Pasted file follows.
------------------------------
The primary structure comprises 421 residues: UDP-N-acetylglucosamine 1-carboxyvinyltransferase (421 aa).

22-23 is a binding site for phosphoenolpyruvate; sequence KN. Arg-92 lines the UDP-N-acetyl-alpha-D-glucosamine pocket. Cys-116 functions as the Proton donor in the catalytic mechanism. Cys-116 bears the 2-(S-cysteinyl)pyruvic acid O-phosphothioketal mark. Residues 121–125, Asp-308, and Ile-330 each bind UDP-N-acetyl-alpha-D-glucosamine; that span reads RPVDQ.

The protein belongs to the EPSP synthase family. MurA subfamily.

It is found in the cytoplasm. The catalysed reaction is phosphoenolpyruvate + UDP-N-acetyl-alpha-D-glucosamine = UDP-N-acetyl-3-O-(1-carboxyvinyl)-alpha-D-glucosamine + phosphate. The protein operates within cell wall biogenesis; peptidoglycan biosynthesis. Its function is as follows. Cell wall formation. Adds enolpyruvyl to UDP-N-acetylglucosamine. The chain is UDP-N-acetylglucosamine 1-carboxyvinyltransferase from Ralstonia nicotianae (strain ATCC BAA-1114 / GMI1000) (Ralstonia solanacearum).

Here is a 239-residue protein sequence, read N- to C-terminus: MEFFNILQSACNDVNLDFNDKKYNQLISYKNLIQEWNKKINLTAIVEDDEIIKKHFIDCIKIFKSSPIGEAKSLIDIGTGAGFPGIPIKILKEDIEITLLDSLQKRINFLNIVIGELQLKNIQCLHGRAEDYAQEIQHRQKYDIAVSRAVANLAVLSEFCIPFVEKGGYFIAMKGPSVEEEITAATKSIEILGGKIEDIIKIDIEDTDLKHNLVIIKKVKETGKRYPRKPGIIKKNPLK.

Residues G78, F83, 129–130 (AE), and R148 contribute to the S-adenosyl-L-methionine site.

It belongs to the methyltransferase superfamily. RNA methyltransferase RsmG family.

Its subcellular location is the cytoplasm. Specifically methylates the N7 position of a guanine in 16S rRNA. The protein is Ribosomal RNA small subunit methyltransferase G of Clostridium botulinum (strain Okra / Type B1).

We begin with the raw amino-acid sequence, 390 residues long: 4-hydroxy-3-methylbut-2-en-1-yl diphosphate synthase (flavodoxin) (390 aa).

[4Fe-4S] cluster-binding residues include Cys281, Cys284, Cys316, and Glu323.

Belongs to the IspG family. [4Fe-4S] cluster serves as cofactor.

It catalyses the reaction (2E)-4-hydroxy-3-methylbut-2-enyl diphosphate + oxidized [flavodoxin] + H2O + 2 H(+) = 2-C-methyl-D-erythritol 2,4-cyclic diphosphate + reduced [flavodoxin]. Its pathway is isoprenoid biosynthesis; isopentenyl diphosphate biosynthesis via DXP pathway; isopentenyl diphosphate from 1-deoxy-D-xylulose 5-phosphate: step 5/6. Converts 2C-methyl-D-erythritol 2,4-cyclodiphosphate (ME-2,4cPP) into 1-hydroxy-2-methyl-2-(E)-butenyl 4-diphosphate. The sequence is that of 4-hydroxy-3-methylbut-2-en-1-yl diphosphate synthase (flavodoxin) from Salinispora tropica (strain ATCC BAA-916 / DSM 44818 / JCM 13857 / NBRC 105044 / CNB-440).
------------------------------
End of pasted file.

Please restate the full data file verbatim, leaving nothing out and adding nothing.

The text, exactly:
The primary structure comprises 421 residues: UDP-N-acetylglucosamine 1-carboxyvinyltransferase (421 aa).

22-23 is a binding site for phosphoenolpyruvate; sequence KN. Arg-92 lines the UDP-N-acetyl-alpha-D-glucosamine pocket. Cys-116 functions as the Proton donor in the catalytic mechanism. Cys-116 bears the 2-(S-cysteinyl)pyruvic acid O-phosphothioketal mark. Residues 121–125, Asp-308, and Ile-330 each bind UDP-N-acetyl-alpha-D-glucosamine; that span reads RPVDQ.

The protein belongs to the EPSP synthase family. MurA subfamily.

It is found in the cytoplasm. The catalysed reaction is phosphoenolpyruvate + UDP-N-acetyl-alpha-D-glucosamine = UDP-N-acetyl-3-O-(1-carboxyvinyl)-alpha-D-glucosamine + phosphate. The protein operates within cell wall biogenesis; peptidoglycan biosynthesis. Its function is as follows. Cell wall formation. Adds enolpyruvyl to UDP-N-acetylglucosamine. The chain is UDP-N-acetylglucosamine 1-carboxyvinyltransferase from Ralstonia nicotianae (strain ATCC BAA-1114 / GMI1000) (Ralstonia solanacearum).

Here is a 239-residue protein sequence, read N- to C-terminus: MEFFNILQSACNDVNLDFNDKKYNQLISYKNLIQEWNKKINLTAIVEDDEIIKKHFIDCIKIFKSSPIGEAKSLIDIGTGAGFPGIPIKILKEDIEITLLDSLQKRINFLNIVIGELQLKNIQCLHGRAEDYAQEIQHRQKYDIAVSRAVANLAVLSEFCIPFVEKGGYFIAMKGPSVEEEITAATKSIEILGGKIEDIIKIDIEDTDLKHNLVIIKKVKETGKRYPRKPGIIKKNPLK.

Residues G78, F83, 129–130 (AE), and R148 contribute to the S-adenosyl-L-methionine site.

It belongs to the methyltransferase superfamily. RNA methyltransferase RsmG family.

Its subcellular location is the cytoplasm. Specifically methylates the N7 position of a guanine in 16S rRNA. The protein is Ribosomal RNA small subunit methyltransferase G of Clostridium botulinum (strain Okra / Type B1).

We begin with the raw amino-acid sequence, 390 residues long: 4-hydroxy-3-methylbut-2-en-1-yl diphosphate synthase (flavodoxin) (390 aa).

[4Fe-4S] cluster-binding residues include Cys281, Cys284, Cys316, and Glu323.

Belongs to the IspG family. [4Fe-4S] cluster serves as cofactor.

It catalyses the reaction (2E)-4-hydroxy-3-methylbut-2-enyl diphosphate + oxidized [flavodoxin] + H2O + 2 H(+) = 2-C-methyl-D-erythritol 2,4-cyclic diphosphate + reduced [flavodoxin]. Its pathway is isoprenoid biosynthesis; isopentenyl diphosphate biosynthesis via DXP pathway; isopentenyl diphosphate from 1-deoxy-D-xylulose 5-phosphate: step 5/6. Converts 2C-methyl-D-erythritol 2,4-cyclodiphosphate (ME-2,4cPP) into 1-hydroxy-2-methyl-2-(E)-butenyl 4-diphosphate. The sequence is that of 4-hydroxy-3-methylbut-2-en-1-yl diphosphate synthase (flavodoxin) from Salinispora tropica (strain ATCC BAA-916 / DSM 44818 / JCM 13857 / NBRC 105044 / CNB-440).